• Is temperature monitoring information required? (ie. refrigerated containers, etc.)
  • Does the device need to be PTCRB certified? (This is a question often overlooked. In the US, all tracking devices which transmit data over a wireless modem need to be PTCRB certified.)
  • etc.
Each of these features potentially has an additional cost associated with it as well. The more features required, the more costly the solution, and the cost of the solution will need to be weighed against the benefit of the information that it provides. Once the required features have been determined, the search for the best device that fits the requirements can begin.
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F.6) How many devices can OpenGTS track? [_]
OpenGTS has been successfully used to track thousands of devices on a single server. Here are some of the factors that can effect the number of devices that a single server can track:
  • TCP vs. UDP - A TCP 'session' consumes more resources that a UDP connection, especially if the device always expects to maintain a constantly connected TCP session. Using UDP for data transport is more scalable and is the recommended method of sending data from the device to the server.
  • Event Reporting Interval - A more frequent reporting interval will have a higher load on the system. If 1000 devices transmit location data once every 5 minutes (300 seconds), this averages about 3.33 messages per second arriving at the server (1000 devices / 300 seconds). However, if the same 1000 devices needed to transmit data every 20 seconds, that averages about 50 messages per second (1000 devices / 20 seconds), creating a much higher load on the system.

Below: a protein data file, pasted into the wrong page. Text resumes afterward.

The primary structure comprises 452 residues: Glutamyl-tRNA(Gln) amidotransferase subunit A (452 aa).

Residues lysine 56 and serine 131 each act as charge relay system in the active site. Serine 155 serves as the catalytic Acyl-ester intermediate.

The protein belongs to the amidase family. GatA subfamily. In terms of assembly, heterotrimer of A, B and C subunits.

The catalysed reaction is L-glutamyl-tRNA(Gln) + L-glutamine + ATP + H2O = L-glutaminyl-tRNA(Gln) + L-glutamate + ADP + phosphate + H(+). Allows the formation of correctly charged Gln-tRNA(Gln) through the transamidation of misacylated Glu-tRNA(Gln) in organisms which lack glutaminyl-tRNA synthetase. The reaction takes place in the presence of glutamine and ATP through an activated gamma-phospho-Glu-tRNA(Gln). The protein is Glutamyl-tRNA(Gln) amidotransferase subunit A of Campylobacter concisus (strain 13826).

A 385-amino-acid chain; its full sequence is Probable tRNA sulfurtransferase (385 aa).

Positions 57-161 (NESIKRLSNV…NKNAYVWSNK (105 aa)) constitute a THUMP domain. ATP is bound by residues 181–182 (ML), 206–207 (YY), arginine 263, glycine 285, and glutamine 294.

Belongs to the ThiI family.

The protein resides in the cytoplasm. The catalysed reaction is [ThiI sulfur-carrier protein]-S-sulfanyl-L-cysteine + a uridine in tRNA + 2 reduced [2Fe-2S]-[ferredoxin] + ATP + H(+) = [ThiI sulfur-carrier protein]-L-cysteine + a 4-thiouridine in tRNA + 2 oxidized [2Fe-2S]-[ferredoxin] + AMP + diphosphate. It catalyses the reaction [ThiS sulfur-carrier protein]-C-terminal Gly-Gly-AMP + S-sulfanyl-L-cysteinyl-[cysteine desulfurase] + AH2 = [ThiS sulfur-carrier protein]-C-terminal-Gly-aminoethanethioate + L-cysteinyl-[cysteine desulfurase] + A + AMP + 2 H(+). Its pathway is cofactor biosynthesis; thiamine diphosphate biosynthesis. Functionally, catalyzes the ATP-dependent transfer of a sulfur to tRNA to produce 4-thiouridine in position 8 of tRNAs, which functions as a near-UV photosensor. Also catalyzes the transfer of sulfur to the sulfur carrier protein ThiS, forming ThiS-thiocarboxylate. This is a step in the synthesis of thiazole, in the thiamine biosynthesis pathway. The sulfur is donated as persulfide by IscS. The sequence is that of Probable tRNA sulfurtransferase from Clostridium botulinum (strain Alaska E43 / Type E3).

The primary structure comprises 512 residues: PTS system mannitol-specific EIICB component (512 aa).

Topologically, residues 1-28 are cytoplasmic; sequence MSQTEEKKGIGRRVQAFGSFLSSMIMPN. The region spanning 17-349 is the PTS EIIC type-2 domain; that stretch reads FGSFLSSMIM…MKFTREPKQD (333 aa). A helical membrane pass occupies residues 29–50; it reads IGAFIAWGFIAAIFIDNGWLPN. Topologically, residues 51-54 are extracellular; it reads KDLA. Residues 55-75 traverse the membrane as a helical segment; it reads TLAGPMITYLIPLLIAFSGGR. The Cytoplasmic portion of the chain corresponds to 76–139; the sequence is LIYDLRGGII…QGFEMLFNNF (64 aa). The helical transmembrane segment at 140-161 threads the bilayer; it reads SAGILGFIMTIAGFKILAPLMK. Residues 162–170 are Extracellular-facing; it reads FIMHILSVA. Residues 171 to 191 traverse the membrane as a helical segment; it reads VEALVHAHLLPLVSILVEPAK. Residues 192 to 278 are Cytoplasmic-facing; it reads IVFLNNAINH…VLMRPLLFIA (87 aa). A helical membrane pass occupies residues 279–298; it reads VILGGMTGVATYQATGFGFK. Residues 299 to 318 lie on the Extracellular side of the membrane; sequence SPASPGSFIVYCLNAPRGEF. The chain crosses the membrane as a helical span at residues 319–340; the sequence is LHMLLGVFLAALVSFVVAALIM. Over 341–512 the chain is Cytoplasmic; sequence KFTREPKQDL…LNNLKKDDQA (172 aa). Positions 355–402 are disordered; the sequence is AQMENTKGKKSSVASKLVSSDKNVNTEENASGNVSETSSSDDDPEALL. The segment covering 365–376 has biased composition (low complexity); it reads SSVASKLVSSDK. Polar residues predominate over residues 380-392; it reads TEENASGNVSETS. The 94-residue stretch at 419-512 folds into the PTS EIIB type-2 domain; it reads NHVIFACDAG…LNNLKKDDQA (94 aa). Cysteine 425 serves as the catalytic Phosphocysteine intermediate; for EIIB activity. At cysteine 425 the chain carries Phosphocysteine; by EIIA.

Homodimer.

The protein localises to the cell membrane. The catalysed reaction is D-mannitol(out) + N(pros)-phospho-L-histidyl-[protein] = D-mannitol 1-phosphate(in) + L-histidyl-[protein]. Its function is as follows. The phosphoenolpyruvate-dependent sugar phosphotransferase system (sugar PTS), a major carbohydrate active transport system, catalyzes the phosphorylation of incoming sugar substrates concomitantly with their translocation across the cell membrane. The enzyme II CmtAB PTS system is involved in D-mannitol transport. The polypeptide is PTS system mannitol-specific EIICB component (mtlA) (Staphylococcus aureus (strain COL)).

• Network Speed - The Internet service provider, and/or local Intranet speeds also effect the ability of the server to receive data from the remote devices, and still perform other network queries that it may need for any required event analysis.
  • Computer Resources - The more RAM that a computer system has installed, generally the faster it will run. It is recommended that a system running OpenGTS have at least 4Gb of RAM installed.
These are only guidelines, and a system tracking 1000's of devices, or tracking at a much more frequent interval, will require more system resources than a system tracking fewer devices at a less frequent reporting interval.
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F.7) How is GPS tracking/telematic data sent from the device to the server? [_]
Depending on the capabilities of the device, data can be transmitted to the server in one of several ways. The following describes some of the methods used by devices to transmit data to the server: